Hidden Gem

Austin's first vegan milkshake truck is out of this world

Austin's first vegan milkshake truck is out of this world

Milky Way Shakes
Milky Way's shakes look as good as they taste. Milky Way Shakes/ Facebook

It’s rare to find a friend who will stick with you through the years, and even more rare to find one who will move across the country to open a business with you. But that’s exactly the type of friendship Moni Burgin and Rachel Horesovsky have kindled, now that they’ve partnered to open Austin’s first vegan milkshake truck.

They’ve known each other since childhood in North Carolina. As they grew up, they remained close. After Burgin followed Horesovsky to Washington, D.C. for college, Horesovsky got a job at a chocolatier where Burgin worked. Recently, the pair jumped at the chance to move to Austin, sparked by Burgin's crazy idea. Or maybe not so crazy, because it turns out that Austin was practically begging for vegan shakes.

When the vegetarian pair finally decided on making milkshakes instead of hocking kolache or hot chocolate or any of the other ideas they considered, they were planning to make regular shakes, plain and simple. But the local plant-based community proposed a question: If they were going to do milkshakes, wouldn’t dairy-free shakes be just as easy? After all, Austin is famous for its thriving vegan scene.

Thus, Milky Way Shakes was born. An early 2016 Kickstarter campaign helped the duo raise $10,000 in a month for startup costs and a truck, which ended up taking a year-and-a-half to fix. “It needed a lot more work than we realized,” Burgin says.

It required fixing and re-fixing leaky roofs, learning a lot about plumbing, and hours of laying tile, all while they held down full-time jobs elsewhere. In the end, they had a trailer they were proud of and a business they couldn’t wait to open, plus, of course, a home-churned recipe for delicious coconut ice cream that is the base for all their shakes.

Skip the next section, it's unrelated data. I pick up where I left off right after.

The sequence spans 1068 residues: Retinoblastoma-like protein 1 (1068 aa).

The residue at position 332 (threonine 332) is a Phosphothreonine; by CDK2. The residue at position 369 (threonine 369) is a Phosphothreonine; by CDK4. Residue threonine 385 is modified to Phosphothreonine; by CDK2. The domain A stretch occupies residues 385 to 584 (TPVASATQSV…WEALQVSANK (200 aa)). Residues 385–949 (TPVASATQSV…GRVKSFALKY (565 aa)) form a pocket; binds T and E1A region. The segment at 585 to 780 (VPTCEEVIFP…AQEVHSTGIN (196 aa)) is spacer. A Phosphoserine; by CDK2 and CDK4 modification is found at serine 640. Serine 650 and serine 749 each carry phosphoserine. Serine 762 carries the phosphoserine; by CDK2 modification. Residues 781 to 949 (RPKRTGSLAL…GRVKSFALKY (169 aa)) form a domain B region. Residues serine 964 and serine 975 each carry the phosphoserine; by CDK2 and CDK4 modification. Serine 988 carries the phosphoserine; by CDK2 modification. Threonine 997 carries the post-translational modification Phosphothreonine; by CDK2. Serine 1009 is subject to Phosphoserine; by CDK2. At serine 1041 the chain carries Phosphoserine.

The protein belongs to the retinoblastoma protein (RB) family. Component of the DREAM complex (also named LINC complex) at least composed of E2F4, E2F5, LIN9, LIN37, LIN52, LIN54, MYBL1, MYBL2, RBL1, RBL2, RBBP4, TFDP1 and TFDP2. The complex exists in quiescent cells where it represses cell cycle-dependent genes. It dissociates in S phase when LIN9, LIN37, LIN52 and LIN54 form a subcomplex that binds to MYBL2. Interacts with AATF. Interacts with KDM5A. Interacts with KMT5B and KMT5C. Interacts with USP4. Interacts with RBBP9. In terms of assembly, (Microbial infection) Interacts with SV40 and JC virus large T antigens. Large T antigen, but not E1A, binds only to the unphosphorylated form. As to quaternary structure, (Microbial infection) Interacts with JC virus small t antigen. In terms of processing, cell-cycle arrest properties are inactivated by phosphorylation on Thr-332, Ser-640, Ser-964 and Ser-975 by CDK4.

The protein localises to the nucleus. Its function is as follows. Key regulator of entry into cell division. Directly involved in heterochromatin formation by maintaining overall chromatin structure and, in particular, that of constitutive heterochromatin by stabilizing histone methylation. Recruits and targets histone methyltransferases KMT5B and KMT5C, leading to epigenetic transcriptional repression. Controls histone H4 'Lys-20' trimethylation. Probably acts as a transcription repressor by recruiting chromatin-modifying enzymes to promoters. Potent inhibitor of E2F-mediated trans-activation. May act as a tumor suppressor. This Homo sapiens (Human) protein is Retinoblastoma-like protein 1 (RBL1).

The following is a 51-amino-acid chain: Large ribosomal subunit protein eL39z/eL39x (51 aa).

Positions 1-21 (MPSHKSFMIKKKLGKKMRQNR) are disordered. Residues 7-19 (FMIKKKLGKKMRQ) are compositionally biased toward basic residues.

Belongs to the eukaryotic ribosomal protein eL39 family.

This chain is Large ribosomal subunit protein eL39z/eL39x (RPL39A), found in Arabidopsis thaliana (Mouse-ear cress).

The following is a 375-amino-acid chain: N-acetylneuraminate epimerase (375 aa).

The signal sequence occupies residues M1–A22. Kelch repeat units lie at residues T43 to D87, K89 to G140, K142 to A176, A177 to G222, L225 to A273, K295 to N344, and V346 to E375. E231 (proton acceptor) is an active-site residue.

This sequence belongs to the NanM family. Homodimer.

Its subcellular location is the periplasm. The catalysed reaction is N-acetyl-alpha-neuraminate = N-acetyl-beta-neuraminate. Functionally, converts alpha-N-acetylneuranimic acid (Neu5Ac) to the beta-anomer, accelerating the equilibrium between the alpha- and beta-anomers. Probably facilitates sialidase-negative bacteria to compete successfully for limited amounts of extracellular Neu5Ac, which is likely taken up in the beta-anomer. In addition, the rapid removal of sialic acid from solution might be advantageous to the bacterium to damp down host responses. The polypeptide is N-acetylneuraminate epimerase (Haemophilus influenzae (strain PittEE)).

But these aren't your grandmother’s milkshakes. Milky Way isn’t just slinging classic flavors like chocolate or vanilla (though are the two bases); they also have crafted creative artisan flavors that will make any dessert lover salivate.

If they had to pick a favorite, it would be a new concoction called the Buzz Aldrin, which is a coffee-flavored shake sprinkled with hazelnut toffee. But their seasonal Cherry Supernova, complete with brandy-cherry compote, fudge sauce, freeze-dried cherries, and edible gold stars, is a close second. Naturally you can be sure the shakes will not only taste good, but look stellar, too. “We believe in putting glitter on everything,” says Burgin.

Regular flavors are no less impressive. The Oreo Borealis contains mint, Oreos, and homemade hot fudge. The Star-Berry Lemon Cloud is filled with lemon curd and strawberry compote and topped with vegan meringue, all house-made. They’re even dressing their popular meringues by forming them into snowmen to be sold by the dozen (or to grace the top of the spiced date caramel and bourbon-filled December-only egg nog shake).

The trailer opened in September at Spider House Cafe on Fruth Street, and Burgin and Horesovsky are enjoying self-employment as besties immensely. “It’s been totally magical,” Horesovsky says.

For now, Burgin and Horesovsky say they can’t imagine doing anything else — at least until they settle on kolache or hot chocolate for their next food truck.